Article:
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Your Story Is Yours to Tell

Recently I read the novel, Go Set A Watchman, by Harper Lee. When the book first came out a couple years ago, I was excited to read it, but then I started reading reviews in which people expressed their disappointment in it. I ended up not reading it partly because I didn’t want to be disappointed and also partly because since chemo, I make incredibly slow progress tackling my to-read list. Recently my brother suggested I read his copy, and so I did. He also suggested I keep an open mind. I think I did that, too.

What does this have to do with breast cancer you might be wondering?

Let me explain…

Harper Lee’s story was hers to tell, even if we are somewhat disappointed in certain aspects of it. Okay really disappointed.

If you haven’t read this book yet and plan to, maybe stop reading this post right now.

Go Set A Watchman takes place two decades after Lee’s beloved, Pulitzer-Prize winning masterpiece, To Kill A Mockingbird.

The disturbing thing we discover in Go Set A Watchman is that Atticus isn’t quite the person of stellar character most of us, including me, have come to love in the book and movie, To Kill A Mockingbird. Far from it. Jean Louise (Scout) returns home for a visit with her aging father and discovers her beloved father is a racist. There’s no way to gloss over that.

Understandably, Jean Louise was devastated by her discovery, but by the end of the book, there is some resolution. There are a couple other surprises in Watchman, but I won’t mention those in case you haven’t read it and plan to.

That’s all I’ll say about the story line.

Some people were upset Harper Lee would release this book so many years after her first.

How could she do this?

How could she ruin things for us by turning Atticus into the sort of person who is not so admirable?

Quite simply, because it was her story to tell. It was her truth to share, including the good the bad and the ugly parts. And that racist part was a pretty darn ugly part.

Of course, if the publishing company was trying to cash in and took advantage of Harper Lee, that’s a different matter. As far as I know, that wasn’t the case.

Regardless, Harper Lee’s story was shared with the world.

And the world may or may not like this.

It’s the same deal with my story and your story, too. And not just our cancer stories, but our life stories, period.

Everyone has the right to do cancer, and other parts of their lives as well, the way they choose.

You don’t need anyone’s approval to live or tell your cancer story a certain way.

If your cancer story doesn’t fit the generally more accepted cancer narrative most people prefer to hear, so be it. It becomes more clear to me every day that some people, even some within the breast cancer community itself, will always prefer to hear a more sanitized version of breast cancer than the one I share about here on the blog and in my memoir.

Again, so be it.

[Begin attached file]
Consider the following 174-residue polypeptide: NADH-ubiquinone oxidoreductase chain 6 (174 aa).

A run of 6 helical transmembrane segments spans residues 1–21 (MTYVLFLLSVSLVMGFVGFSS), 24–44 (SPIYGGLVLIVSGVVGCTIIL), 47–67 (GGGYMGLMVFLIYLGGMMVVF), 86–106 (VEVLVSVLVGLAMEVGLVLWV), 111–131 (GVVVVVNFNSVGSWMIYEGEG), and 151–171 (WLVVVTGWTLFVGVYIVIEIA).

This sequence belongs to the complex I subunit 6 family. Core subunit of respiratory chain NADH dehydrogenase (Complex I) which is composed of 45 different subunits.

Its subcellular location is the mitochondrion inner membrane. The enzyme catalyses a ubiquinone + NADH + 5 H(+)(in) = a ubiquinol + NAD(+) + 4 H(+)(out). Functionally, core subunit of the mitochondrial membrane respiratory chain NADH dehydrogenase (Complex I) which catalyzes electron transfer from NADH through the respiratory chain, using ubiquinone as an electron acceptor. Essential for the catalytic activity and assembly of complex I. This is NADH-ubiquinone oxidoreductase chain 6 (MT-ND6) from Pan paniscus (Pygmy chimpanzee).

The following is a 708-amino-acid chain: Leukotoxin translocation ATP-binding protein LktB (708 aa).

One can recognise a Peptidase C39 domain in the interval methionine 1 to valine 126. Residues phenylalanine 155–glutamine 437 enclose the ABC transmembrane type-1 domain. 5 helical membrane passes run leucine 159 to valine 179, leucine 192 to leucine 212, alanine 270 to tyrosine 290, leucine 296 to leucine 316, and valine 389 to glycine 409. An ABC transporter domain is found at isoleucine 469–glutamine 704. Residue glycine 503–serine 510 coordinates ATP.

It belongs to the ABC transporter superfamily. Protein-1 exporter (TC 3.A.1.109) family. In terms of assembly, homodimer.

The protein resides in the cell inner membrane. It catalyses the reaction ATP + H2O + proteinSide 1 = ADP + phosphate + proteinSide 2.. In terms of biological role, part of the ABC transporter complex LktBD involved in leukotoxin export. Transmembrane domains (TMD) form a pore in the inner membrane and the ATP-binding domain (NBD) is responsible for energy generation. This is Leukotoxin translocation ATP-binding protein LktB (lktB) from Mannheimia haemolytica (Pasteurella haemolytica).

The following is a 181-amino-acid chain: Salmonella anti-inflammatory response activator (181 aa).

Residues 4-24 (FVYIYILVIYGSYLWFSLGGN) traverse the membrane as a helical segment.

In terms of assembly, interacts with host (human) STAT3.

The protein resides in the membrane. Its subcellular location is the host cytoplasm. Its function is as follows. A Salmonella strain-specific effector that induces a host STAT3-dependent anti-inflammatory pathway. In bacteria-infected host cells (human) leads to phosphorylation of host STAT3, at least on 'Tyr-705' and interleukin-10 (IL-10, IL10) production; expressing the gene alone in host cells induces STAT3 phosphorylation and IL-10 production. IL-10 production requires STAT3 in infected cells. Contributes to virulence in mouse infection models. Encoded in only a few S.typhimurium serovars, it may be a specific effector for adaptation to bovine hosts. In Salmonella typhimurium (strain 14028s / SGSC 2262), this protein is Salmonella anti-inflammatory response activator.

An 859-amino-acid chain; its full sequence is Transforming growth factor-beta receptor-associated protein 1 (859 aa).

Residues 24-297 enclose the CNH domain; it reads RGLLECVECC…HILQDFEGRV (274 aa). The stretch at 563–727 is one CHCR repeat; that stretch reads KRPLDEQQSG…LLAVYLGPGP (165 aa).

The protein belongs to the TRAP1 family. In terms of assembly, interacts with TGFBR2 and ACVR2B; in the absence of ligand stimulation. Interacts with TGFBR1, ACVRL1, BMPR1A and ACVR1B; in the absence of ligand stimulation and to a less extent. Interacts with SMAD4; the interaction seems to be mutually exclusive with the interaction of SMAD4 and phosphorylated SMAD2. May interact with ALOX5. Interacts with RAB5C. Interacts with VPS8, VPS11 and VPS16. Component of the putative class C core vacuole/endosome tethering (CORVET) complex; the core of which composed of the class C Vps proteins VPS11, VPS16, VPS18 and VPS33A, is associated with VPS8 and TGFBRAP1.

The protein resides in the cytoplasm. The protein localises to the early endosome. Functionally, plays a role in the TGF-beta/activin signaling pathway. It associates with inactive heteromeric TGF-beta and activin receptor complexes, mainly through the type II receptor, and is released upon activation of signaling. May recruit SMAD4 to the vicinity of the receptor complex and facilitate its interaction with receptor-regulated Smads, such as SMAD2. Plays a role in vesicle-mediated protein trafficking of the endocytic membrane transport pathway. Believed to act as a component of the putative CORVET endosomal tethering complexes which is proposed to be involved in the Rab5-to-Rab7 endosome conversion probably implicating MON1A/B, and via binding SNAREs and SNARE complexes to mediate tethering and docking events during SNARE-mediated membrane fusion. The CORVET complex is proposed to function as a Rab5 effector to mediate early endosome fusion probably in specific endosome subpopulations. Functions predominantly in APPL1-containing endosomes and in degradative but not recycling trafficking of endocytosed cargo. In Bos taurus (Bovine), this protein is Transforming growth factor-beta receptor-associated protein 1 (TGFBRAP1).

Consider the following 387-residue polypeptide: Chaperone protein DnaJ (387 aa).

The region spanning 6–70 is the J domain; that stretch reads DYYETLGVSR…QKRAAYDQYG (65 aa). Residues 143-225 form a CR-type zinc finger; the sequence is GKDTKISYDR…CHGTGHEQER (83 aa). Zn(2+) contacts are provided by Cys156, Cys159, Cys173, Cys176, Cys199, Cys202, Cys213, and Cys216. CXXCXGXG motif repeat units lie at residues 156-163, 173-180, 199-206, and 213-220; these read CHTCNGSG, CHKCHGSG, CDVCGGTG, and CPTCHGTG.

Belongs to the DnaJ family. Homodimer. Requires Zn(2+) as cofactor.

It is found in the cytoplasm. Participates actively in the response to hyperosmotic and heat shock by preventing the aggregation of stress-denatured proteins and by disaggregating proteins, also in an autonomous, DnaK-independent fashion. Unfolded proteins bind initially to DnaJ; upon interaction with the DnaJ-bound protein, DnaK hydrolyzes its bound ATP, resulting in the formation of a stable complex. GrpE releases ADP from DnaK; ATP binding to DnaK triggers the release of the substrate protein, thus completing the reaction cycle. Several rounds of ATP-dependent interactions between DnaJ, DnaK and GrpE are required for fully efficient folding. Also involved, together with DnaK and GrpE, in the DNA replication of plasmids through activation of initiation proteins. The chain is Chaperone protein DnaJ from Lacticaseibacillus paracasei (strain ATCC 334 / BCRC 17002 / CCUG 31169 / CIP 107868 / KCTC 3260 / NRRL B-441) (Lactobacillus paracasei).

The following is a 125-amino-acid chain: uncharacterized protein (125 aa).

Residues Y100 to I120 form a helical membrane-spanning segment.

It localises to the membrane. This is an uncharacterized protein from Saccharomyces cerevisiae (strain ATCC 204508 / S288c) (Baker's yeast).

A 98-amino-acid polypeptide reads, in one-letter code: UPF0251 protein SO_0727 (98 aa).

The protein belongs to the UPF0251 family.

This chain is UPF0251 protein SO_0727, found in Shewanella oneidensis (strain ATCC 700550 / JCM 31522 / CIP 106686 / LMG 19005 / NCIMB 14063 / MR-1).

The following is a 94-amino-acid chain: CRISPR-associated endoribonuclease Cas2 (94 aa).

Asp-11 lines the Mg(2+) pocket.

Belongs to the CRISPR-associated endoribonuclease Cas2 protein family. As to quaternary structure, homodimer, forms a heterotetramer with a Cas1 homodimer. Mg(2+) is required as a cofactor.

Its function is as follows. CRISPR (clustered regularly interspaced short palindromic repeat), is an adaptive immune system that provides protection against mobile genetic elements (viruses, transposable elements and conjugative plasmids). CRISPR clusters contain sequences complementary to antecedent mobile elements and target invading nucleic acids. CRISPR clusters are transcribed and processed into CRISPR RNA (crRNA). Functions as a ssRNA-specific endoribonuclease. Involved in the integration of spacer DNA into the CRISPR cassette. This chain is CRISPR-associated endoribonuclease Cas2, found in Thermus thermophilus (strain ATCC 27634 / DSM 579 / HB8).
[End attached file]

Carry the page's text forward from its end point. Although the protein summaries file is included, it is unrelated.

Telling our truths matters. Not glossing over the ugly parts matters.

Some will turn away and choose not to listen because of those ugly parts, but some will not turn away. Some will listen.

In the end, truth is what matters most. It always does.

My story, cancer or otherwise, is mine to tell.

Your story is exactly that as well; it’s yours.

And how, or if you decide to share it at all, is entirely up to you.

Have you read, Go Set A Watchman, and if so, what was your reaction to it?

Do you share your cancer truths (whatever they are) openly, mostly privately or not much at all?

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Featured image used under creative commons licensing.


Your story is yours to tell

Go Set A Watchman, have you read it?





Saturday 1st of April 2017

Hi Nancy. I have not read this book yet but I respect and admire writers who share their truths as this is very difficult to do sometimes. It is very important to keep things real, especially when it comes to illnesses. How else can we identify the issues and challenges? I am very open about my cancer experiences. I have thought about my career though and the possibility of being "judged" by my willingness to share everything about my cancer experience. But no matter how much I've thought about that, I feel sharing my story would be more beneficial to me and others. (Not sure I would want to work for someone who discriminates against cancer patients either.) I also feel I am at a different level now and my priorities have changed. Also, we can't please everyone and that's OK. I think every story matters although I have issues with some of the messages and perceptions that can come out of some of those stories (such as the pink-happy-go-lucky-warrior-I win messages). But we are different and we need to accept that too.

Thank you for suggesting this book. xoxo


Monday 3rd of April 2017

Rebecca, Well said. I respect how you are so open about things, even when you know some in your workplace might be "watching" and reading what you write. Not everyone is willing, or able, to do that. Thank you for all you do and for all the support you give me and so many others.

Beth Gainer

Saturday 1st of April 2017

Hi Nancy,

I've not yet read the book, but it's on my ever-expanding to-read list. I agree that our cancer stories are our own to tell. While I don't like the more sanitized version of cancer experiences, I realize that those stories are someone else's truths. Like you say, there's no one way to do cancer.

Lee's book sounds intriguing. Thank you for this post.


Monday 3rd of April 2017

Beth, I wouldn't necessarily move this book to the top of your to-read pile. I totally think Harper Lee had every right to tell this part of her story, too. However, the story-telling itself in "Watchman" isn't as wonderfully told as in "To Kill a Mockingbird." Thank you for reading and commenting.

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